Lenovo sets sights on server, storage incumbents
If not IBM's System x and BladeCenter, then what?
Chinese PC maker and server and storage wannabe Lenovo Group has an appetite to buy itself some market share in the systems racket, say the company's top brass. In fact, it wants to double its market share in this space.
That seems like a less ambitious goal than acquiring IBM's System x and BladeCenter x86-based server business, as was rumored in mid-April. That acquisition seemed to be accelerating toward a done deal, but then fell apart at the end of April.
The stickler for the deal? IBM wants between $5bn and $6bn for that x86 server business.
Based on what everyone presumes are pretty low margins in that business, that would be a very high multiple for an acquisition, but based on the fact that buying System x and BladeCenter would vault Lenovo instantly into the number three position in the x86 server racket, behind HP and Dell, there is more value in that biz than just revenues and profits. IBM has a vast business partner channel that would also be transferred to Lenovo, instantly giving the Chinese company entrée into the largest customers in North America and Europe.
IBM has about a 25 per cent share of the server business, including System z mainframe, Power Systems, and x86 iron, and its x86 server business accounts for about 10 per cent of worldwide server revenues. Lenovo, by contrast, may be fast-growing, but it has only about 2.5 points of revenue market share. Buying IBM's x86 racket would quadruple its market share.
One might argue that Lenovo could digest IBM's x86 server business and turn it around successfully, much as the company has done with IBM's PC business, which it acquired for $1.25bn back at the end of 2004 and which has helped Lenovo to grow to be about a third of IBM's size.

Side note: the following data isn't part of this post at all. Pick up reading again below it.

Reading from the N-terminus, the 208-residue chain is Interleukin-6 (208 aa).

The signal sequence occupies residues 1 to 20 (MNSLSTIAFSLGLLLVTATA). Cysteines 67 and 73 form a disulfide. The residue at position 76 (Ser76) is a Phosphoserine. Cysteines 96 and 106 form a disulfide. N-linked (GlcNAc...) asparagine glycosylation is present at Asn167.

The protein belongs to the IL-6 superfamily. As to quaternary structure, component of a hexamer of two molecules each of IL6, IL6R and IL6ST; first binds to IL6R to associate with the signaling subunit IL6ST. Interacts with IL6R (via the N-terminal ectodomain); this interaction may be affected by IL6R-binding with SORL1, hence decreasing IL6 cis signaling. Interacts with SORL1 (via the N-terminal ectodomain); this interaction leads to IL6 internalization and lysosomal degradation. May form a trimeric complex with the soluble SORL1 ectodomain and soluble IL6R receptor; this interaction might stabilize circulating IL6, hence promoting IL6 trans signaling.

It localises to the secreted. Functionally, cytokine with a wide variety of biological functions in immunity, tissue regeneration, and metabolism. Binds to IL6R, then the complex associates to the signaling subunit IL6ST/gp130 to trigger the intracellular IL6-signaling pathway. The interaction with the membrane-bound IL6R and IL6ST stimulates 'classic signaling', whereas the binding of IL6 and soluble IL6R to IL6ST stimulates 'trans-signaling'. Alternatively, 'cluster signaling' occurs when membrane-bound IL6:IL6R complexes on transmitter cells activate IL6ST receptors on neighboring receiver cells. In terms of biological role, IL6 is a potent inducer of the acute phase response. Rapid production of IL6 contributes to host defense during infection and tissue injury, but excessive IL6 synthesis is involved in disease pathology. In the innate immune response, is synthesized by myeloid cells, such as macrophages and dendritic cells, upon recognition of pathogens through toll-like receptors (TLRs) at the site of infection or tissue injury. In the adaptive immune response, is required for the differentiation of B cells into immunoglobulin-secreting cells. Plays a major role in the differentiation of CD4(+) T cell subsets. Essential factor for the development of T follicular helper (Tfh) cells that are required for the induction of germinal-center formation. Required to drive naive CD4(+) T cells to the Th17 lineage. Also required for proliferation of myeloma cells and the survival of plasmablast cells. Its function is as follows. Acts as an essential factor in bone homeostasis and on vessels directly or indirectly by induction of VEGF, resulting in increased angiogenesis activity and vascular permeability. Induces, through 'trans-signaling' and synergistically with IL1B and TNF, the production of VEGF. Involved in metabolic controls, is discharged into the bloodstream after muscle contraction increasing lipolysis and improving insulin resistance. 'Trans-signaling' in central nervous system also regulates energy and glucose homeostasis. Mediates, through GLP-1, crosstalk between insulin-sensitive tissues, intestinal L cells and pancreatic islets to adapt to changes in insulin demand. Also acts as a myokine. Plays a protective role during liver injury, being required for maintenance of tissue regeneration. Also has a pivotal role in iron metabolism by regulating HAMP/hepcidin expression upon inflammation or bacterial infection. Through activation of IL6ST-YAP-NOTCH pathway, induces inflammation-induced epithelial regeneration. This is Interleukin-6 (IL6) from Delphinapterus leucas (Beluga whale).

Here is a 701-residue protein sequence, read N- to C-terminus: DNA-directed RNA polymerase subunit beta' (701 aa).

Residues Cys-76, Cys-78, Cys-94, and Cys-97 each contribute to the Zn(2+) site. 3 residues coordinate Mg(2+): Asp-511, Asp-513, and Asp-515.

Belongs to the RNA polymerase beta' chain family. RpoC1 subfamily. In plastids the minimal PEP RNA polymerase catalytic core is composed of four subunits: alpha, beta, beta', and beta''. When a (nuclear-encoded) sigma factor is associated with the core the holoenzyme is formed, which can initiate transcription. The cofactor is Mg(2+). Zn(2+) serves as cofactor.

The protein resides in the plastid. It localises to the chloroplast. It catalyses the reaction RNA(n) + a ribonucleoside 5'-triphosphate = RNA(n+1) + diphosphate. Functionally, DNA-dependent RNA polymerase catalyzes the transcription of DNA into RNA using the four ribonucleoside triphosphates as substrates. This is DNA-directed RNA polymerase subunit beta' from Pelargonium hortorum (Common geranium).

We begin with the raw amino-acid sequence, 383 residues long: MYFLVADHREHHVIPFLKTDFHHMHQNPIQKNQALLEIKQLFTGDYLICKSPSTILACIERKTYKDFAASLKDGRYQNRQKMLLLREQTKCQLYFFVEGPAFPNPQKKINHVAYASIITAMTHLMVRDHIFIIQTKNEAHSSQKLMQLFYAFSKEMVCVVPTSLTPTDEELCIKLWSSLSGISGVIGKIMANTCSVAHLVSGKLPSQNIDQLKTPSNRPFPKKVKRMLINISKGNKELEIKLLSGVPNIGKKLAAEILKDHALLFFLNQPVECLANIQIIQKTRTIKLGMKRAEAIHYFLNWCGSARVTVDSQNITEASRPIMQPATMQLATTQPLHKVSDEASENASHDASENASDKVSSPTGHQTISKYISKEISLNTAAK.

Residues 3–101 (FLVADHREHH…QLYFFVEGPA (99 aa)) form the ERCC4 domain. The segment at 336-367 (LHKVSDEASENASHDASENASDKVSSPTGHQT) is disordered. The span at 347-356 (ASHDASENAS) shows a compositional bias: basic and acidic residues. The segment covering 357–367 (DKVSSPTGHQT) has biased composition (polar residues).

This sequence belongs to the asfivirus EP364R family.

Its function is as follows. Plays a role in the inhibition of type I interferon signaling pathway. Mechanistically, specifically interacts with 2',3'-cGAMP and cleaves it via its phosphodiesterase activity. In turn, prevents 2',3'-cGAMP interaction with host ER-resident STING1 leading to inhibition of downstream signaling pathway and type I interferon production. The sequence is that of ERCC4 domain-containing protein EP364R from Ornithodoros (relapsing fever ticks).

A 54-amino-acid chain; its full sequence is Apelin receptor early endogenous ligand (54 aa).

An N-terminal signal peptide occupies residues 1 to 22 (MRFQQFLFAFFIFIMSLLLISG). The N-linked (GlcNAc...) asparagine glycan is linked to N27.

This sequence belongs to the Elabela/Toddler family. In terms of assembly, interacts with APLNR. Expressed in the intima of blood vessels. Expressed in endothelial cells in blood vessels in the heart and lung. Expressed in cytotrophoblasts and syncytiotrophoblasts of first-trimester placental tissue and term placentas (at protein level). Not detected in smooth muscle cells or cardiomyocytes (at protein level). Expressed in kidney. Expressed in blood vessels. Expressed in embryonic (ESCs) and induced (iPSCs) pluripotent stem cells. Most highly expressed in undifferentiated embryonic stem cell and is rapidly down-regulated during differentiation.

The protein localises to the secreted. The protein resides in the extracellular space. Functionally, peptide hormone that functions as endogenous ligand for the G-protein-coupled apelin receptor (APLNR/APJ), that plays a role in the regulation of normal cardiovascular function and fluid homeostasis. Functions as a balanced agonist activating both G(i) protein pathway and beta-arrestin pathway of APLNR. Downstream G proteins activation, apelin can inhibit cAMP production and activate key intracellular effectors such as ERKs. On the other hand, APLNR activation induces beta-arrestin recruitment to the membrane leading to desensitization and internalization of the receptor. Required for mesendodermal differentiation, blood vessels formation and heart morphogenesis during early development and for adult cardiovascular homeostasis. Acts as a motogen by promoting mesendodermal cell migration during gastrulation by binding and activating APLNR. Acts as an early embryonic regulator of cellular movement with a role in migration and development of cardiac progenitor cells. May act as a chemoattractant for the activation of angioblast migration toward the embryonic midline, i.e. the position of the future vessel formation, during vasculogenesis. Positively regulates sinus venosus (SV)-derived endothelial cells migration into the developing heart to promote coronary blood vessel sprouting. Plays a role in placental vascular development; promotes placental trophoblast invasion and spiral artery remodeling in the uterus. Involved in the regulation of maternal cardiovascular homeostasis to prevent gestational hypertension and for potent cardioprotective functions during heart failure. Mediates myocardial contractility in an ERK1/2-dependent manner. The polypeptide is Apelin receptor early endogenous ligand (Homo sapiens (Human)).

One could argue that Lenovo knows more about how to run a profitable business than IBM, but that's not true. Lenovo raked in only $127m in net income on sales of $7.83bn in the latest quarter. What Lenovo has figured out how to do is make commodity hardware and not go broke. And if it wants to be a more profitable company, it is going to have to go upscale.
That means fat, juicy servers and even fatter and juicier storage arrays.
In an interview with Bloomberg, Lenovo CEO Yang Yuanqing said that the company had aspired to double its revenue to maybe 5 per cent of the market, or even quadruple it to 10 per cent. "Today's market share is too small," Yang said, adding that a good acquisition "could speed up the process."
Yang was interviewed on Thursday at the Fortune Global Forum in Chengdu, China, and also spoke to the Wall Street Journal, saying that "servers and storage is the business we want to expand and develop."
Silicon Graphics, which makes shared-memory supercomputers, more traditional parallel clusters, and energy-efficient hyperscale servers, would be a much easier acquisition, with SGI having a market capitalization of $482m. SGI might be worth as much as $600m to $650m if someone wanted it badly enough.
But as a supplier of systems to US government agencies, being a Chinese vendor has national security implications.
Cray is another possible takeover target for Lenovo, but the same national security issues prevail. The smart thing might be for Lenovo to snap up Asian server makers Dawning and Inspur – probably not an attractive option for the Chinese central and regional governments, who no doubt want second and third sources on gear – and possibly buy Super Micro as well.
Super Micro has a market cap of $455m on Friday, and ships about 60,000 boxes a quarter plus a slew of motherboards and could make Lenovo the king of the whiteboxers. Super Micro knows how to make cheap machines, and SGI has its own NUMALink interconnect, and those are worth something.
Dell and HP are not going to get out of the x86 server business, so forget that. Oracle could probably be talked out of it if the price were right, and the server alliance between Big Larry and Dell announced this week is not a strong one. It is not like Oracle said it would OEM servers from Dell for its Exadata, Exalogic, and Exalytics "engineered systems", after all.
There just are not a lot of easy options to building market share for Lenovo, other than having the Chinese government lock out IBM, HP, Dell, and Fujitsu for the Middle Kingdom – a move that would certainly cause a big stink with the World Trade Organization and the server makers.
SGI and Super Micro, for maybe $1.3bn together, would be a good place to start, if it can be done politically. ®